Wednesday, February 17, 2010

A Winter of Highland Snows

We have entered the worst of times for wildlife.  In both Europe and North America they are been reintroduced to the rigors of a deadly winter.  The losses will be heavy.

Otherwise this is a nice bit of writing that captures the essence of this winter.  Enjoy a bitter sweet piece and look at the snowy woods around us and perhaps for the first time in years it is time again to read Robert Frost.

The wildlife is struggling this year though I am sure they will not be hunted out by wolves.

Animals dig in for the big freeze

The harsh winter is playing havoc with Britain’s wildlife, says John Lister-Kaye.

By John Lister-Kaye
Published: 12:01AM GMT 14 Feb 2010

It is winter in the Highlands. In the marsh and the trackside ditch, in the loch’s peaty mires, in the pinewood, the pulses of life have slowed and stilled. The nature of the Highlands has shut up shop; the signs have all come down. It is winter. The bugs and weevils are hiding now, the worms, the millipedes, the caterpillars and leatherjackets, the frog and the toad, adder, slow worm, wood mouse and vole, the squirrel, the hedgehog and the fat snoring badger are settled in for the long, dark cold.

This has been a Scandinavian winter and it isn’t over yet. The last week has been below zero at night, struggling to 3 or 4C by day under a weak sun. Here in the Highlands of Scotland we may be better prepared for snow and ice than further south, but we have become complacent of late. Some years there has just been a dusting of powdery snow, sometimes none at all and the thermometer has barely dipped below zero.

For some of our wildlife, this has been misleading. In warm winters hedgehogs have emerged from hibernation far too early, only to find there is nothing to eat or that the ground freezes again. While they can duck back into hibernation, it is risky and can consume too much energy too quickly so that they don’t make it through to spring. But not this year. They’re still tucked up in their leafy and mossy dens.

I found one quite by accident a few weeks ago. I perched on a stump almost completely rotted, a deep moss-filled crater and a rim of wood just wide enough to support my backside. I peered into its dark, fungally interior – something wasn’t right. It had been recently disturbed. I pried further, carefully lifting a thick green hassock of moss. Underneath was a bed of soft, dry, fibrous and needly litter with the sort of heady, mother-earth scent you’d expect from someone practising aromatherapy in a potting shed. I pushed my fingers into it and came to fresh, dry oak leaves. How could fresh leaves get underneath moss? Now I knew someone was at home. A finger teased gently into the leaves withdrew smartly – it was very prickly.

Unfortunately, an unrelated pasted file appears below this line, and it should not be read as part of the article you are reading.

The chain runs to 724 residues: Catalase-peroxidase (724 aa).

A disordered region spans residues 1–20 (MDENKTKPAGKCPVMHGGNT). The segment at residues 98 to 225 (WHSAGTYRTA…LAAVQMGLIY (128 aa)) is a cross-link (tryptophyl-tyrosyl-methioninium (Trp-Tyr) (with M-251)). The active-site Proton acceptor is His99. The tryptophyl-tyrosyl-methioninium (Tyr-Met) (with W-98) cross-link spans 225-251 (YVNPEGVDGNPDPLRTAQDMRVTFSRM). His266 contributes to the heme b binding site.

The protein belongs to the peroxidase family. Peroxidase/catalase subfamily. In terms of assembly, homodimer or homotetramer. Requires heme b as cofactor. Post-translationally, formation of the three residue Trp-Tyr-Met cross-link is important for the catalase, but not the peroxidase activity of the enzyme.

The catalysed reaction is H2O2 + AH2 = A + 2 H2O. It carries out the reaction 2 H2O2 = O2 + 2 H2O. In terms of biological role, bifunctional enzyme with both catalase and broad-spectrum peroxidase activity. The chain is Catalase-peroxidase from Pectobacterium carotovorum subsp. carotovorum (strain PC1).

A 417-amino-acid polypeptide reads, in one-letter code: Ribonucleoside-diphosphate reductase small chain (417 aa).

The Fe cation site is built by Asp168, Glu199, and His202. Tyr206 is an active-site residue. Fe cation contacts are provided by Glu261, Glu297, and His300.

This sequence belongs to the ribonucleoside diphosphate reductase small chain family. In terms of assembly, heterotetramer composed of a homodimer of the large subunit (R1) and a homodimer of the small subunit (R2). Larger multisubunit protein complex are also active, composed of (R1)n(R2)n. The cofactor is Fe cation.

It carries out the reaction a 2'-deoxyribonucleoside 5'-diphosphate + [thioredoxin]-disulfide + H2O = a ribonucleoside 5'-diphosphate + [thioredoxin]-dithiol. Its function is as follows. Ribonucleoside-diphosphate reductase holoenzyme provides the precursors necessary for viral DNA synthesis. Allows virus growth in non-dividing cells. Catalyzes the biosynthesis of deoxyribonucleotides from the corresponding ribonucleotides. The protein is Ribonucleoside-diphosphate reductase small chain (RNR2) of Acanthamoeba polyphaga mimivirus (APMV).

I couldn’t resist taking a peek, so I half uncovered the fat, large hedgehog curled as tight as a clenched fist. She didn’t stir, although I fancy I detected a slight firming of the furry aperture where her head and legs were tucked together, but whether this was a reflex tension that performed regardless of her torpor or whether she was not yet fully in hibernation, I couldn’t say. Frosts were then nightly events, so she may have been in there for some time; although the fresh leaves she took in with her impaled on her spines as a winter wrapping seemed to suggest that it can only have been after the November leaf fall. What I found so intriguing was how she had managed to close off her entrance, somehow blocking the tunnel with leaves and pulling the moss door closed behind her.

I covered her up again, tucking her nest in around her and doing a slightly better concealment job than she had done for herself. I gathered some extra moss from another stump and laid it carefully over the top. Foxes and badgers will unroll a hibernating hedgehog and leave only its spiny skin as the evidence of their efficiency. We have plenty of both foraging through our winter woods, and while I don’t believe in interfering with nature – a complicated ethic I have often struggled with – I certainly didn’t want to be the cause of her demise. I finished off with a couple of dead spruce branches across the top for good measure.